After 16 long years, 300 million active users and 150 petabytes of data, Hotmail is dead. While the king of free web-based email is dead, will the ursuper, Outlook have a better reign?
On the surface, the new kid on the block, Outlook, is leaps and bounds better. Looking better, email management and having more fancy functions should please most people forced over. Besides copying like for like from fierce rival, Gmail, here are some improvements (not all original) that Outlookers can be proud of:
1. Scrubbed up inbox
No longer is Hotmail a cluttered mess. It is just email arranged neatly and focused only on email. Outlook also gives you a right-side panel with more details on your contact.
2. Social integration
FB messenger and the ability to see social media information on your contacts will be interesting. Outlook allows users to be more updated on networking than Hotmail.
3. Skype (tentative)
After spending $8.5 billion on Skype, Microsoft hasn’t found a good way to mix it well on its playground of softwares. This development is mirrored after Gchat so its good that Microsoft has finally caught on the integration bug. But, not yet, and no one knows when.
It would seem that there has been some cosmetic changes as well as some internal changes to Outlook that makes it a worthy successor to Hotmail. Though it is more evolutionary than revolutionary.
Where is Instant Messenger?
Though gone are the days where you can say “IM me” – the bulk of your old network is still on there. Sometimes it is fun to see friends online through Hotmail. These contacts will not be available on Outlook. We may have forgotten that these contacts were there but it is surely a loss to know you can’t reach them the same way anymore. There could have been a better way to migrate over instead of copping out to Facebook. Perhaps moving them over to Skype?
Where is the email migration?
When your lease runs up and the landlord wants you to stay, there will be an improved offer. After all you can rent anywhere else, especially it is for free and that the landlord is using you to sell ads. In this case, it was more like an eviction where everyone who forced on the trail of sadness and there were no options offered. Also, Hotmail is likely the first email address most people have – after setting up iluvBSB98 or everybodylove_me_cutie_pie, this will be a good time for a change to a mature email address.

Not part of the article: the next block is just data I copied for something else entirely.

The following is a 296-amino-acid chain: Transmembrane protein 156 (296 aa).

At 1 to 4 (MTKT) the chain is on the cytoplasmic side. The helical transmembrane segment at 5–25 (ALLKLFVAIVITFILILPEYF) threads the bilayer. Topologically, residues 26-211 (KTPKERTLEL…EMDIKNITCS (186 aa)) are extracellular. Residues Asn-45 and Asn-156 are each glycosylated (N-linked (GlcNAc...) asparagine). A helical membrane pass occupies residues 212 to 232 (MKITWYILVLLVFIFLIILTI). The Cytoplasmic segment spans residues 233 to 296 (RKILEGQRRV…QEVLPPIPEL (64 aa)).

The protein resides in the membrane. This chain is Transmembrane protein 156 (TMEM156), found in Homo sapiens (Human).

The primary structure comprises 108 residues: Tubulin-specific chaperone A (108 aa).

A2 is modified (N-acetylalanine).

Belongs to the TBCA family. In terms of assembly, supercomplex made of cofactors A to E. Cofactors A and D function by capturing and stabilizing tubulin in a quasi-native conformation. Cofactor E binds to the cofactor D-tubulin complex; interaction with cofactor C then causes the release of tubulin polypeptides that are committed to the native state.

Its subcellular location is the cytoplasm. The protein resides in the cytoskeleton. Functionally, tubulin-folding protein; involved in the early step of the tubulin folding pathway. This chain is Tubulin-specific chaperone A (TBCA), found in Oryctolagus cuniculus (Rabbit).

Many people affected by the change have decided to move everything out. Though the only way to do so was to either transfer everything to a desktop or to email everything ever e-mailed to another account. Not only is it a waste of time and storage, there is bound to be something missing (as with every relocation). The least Outlook could have done was to offer a graceful email migration way out.
How about security?
Like all web-based emails, it is vulnerable to hacks. Hotmail has been quite known for its “accessibility” and now its new rendition in Outlook hasn’t given much confidence. Where are the military grade encryption and ciphers that are rather industry standand to protect emails from this new point?
And lastly, backups?
Hotmail has been famous and notorious for its unreliability. Though it is not limited to Outlook, Yahoo! and Gmail also faces the same problems. Ranging from frequent small downtimes to massive outages that stopped the world – Outlook hasn’t really addressed this issue. The clear way to ensure data safety is email backup in the cloud or some form of email archiving. The least Outlook could do is to offer a Outlook backup solution.
So in the aftermath of the demise of the oldest web-based email, the new Outlook was born. While looking nicer and promising to be more functional, there still is plenty that Outlook can do before it truly deserves its throne.